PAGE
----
A primary reason for the adoption of cognitive analytics was the challenges faced by large enterprises when it came to creating an algorithm. Since the requirement was to go through a large volume of data by doing an extensive search, it was mandatory to have a customized methodology to perform this task. Thus, machine learning and cognitive analytics joined hands to make it very effective and resourceful for enterprises. There were two major impacts that were observed because of the implementation of cognitive analytics
- The speed of search increased tremendously making it very easy for users to search files and information
- There was considerable improvement in the functioning of the overall network and other applications that were part of it.
Use case scenarios
Since the article has covered pretty much every length and breadth of cognitive analytics, it is also important to know some of the examples of usage of cognitive analytics.
Banks and financial institutions use cognitive analytics to enhance customer experience, improve operational efficiency thereby helping in generating more revenue. Cognitive analytics can revolutionize the banking sector in three major ways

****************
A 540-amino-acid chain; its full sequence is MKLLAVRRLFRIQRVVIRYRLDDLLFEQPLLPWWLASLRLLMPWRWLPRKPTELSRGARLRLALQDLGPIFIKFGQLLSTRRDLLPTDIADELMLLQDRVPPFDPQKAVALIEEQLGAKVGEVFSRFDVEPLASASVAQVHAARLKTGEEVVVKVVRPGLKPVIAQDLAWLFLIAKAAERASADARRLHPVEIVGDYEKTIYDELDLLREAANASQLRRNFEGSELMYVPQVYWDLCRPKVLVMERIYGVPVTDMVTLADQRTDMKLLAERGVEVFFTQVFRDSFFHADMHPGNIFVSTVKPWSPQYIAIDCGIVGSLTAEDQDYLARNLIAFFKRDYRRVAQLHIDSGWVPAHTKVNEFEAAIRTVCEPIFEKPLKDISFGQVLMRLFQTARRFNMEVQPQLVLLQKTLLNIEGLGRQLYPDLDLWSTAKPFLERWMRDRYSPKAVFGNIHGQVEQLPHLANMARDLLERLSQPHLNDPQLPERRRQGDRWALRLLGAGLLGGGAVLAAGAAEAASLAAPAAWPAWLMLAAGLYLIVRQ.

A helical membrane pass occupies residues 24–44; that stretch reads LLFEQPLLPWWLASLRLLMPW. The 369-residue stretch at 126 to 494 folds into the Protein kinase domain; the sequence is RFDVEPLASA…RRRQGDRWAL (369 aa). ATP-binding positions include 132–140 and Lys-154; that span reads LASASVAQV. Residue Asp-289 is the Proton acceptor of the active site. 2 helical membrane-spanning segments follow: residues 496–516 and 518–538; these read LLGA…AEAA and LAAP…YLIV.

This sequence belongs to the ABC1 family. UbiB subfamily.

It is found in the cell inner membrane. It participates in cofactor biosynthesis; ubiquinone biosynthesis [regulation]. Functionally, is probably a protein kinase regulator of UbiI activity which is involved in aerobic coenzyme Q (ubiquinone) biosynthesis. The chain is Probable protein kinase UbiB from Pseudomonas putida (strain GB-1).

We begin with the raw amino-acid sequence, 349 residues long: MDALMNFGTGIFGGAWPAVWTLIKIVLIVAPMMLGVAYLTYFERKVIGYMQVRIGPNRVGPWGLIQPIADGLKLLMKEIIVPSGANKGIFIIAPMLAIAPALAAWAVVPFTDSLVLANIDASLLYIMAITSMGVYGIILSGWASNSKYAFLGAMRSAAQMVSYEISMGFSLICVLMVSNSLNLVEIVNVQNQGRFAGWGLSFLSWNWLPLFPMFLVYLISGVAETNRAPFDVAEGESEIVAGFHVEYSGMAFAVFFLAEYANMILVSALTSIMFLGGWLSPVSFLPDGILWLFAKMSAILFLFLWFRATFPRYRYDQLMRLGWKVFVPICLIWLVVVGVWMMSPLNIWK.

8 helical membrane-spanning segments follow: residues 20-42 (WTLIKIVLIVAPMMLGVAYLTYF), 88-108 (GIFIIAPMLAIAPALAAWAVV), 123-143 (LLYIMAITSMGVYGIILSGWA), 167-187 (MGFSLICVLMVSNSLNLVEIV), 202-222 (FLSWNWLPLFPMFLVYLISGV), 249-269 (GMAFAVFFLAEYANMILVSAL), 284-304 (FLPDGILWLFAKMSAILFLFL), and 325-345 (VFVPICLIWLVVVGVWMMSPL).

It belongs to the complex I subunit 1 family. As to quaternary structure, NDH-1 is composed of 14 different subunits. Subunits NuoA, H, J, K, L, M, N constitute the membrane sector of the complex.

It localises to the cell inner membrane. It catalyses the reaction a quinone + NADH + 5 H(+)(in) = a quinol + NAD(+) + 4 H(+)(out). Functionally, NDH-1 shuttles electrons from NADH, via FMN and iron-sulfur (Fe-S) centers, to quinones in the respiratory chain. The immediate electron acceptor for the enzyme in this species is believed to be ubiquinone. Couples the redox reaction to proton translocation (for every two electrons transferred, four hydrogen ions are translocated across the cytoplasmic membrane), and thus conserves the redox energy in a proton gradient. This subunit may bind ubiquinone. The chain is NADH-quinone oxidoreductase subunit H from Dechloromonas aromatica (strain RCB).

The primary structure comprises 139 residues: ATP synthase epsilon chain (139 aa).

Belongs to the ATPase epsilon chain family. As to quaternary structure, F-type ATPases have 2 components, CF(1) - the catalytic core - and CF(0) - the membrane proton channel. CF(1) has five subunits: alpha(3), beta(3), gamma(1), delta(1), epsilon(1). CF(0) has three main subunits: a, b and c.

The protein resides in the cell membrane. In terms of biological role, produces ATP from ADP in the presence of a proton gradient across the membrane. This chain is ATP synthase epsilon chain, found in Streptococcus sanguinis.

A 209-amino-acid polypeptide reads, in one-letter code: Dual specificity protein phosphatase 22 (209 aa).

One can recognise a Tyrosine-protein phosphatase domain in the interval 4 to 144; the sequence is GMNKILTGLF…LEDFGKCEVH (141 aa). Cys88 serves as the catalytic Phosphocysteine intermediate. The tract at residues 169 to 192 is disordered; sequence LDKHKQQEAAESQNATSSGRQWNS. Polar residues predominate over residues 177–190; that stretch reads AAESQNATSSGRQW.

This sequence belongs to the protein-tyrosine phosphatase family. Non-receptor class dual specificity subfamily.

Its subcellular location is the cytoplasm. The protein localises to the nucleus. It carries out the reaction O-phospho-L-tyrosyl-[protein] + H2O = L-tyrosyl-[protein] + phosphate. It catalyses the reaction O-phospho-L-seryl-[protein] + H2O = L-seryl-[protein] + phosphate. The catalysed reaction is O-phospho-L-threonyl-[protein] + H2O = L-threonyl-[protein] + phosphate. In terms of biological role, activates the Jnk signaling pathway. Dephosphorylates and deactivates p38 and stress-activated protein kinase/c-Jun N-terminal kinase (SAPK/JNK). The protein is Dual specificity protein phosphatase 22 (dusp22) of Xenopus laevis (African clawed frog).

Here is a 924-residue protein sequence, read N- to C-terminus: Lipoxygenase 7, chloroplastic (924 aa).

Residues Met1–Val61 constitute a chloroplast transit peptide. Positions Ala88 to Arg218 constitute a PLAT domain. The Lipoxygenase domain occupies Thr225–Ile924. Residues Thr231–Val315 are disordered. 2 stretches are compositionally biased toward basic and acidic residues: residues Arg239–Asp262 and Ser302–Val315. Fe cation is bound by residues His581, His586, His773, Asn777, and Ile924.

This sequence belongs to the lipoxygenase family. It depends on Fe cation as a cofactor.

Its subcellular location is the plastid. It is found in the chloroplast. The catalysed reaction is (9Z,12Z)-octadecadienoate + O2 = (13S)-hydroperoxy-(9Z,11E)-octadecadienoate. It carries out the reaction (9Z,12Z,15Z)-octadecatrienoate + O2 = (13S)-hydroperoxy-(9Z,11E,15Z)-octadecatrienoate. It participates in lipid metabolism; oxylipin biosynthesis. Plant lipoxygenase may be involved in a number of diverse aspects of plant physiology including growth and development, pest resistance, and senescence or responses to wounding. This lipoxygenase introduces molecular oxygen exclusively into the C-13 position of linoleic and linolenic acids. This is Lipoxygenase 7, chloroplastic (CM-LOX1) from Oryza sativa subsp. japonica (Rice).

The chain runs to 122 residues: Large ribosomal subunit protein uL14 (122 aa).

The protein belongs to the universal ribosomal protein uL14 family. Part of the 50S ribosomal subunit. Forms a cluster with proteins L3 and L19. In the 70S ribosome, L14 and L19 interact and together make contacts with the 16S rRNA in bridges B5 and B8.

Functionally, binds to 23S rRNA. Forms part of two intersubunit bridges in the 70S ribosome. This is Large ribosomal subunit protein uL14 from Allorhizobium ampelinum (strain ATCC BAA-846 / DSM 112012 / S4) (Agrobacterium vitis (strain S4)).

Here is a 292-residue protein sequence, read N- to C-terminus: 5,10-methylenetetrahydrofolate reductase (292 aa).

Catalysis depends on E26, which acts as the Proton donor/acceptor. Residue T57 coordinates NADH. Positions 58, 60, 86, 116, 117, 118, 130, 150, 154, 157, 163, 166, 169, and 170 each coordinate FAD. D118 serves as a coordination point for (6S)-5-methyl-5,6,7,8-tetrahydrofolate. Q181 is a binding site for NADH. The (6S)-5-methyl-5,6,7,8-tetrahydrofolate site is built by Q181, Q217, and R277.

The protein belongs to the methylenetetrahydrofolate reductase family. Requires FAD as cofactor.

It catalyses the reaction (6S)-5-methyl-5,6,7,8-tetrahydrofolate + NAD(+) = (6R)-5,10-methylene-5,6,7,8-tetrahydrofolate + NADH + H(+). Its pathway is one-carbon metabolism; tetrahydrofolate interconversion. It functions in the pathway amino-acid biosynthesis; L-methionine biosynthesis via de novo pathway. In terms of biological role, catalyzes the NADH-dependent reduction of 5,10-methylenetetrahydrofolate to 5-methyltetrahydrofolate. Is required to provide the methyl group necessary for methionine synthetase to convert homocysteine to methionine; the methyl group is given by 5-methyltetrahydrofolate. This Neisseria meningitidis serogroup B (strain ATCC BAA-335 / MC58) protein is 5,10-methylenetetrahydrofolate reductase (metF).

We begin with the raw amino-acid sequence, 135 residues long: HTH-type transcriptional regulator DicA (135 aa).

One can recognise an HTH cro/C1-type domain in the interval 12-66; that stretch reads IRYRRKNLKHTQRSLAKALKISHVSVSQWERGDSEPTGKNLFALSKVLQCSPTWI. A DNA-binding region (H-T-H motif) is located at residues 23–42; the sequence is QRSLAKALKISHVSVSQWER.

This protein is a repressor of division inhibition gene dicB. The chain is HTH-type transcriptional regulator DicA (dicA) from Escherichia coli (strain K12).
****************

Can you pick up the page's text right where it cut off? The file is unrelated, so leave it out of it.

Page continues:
- Gain better analytical insights
- Stronger and deeper engagement on a contextual basis
- Overall digital transformation of an organization
We can see multiple use cases of cognitive analytics in a healthcare enterprise. One of the most significant usages for medical professionals in the healthcare segment is to improve patient treatment, which results in improved patient outcomes and also helps in enhancing the efficiency of the medical staff.
Using cognitive analytics, marketers can gather a lot of customer data, which is around their buying pattern. This helps retailers to improve their store efficiency and have better decision-making. Cognitive analytics can also be integrated with e-commerce applications to extract information about customers, their buying cycle, different types of products that they buy, and so on.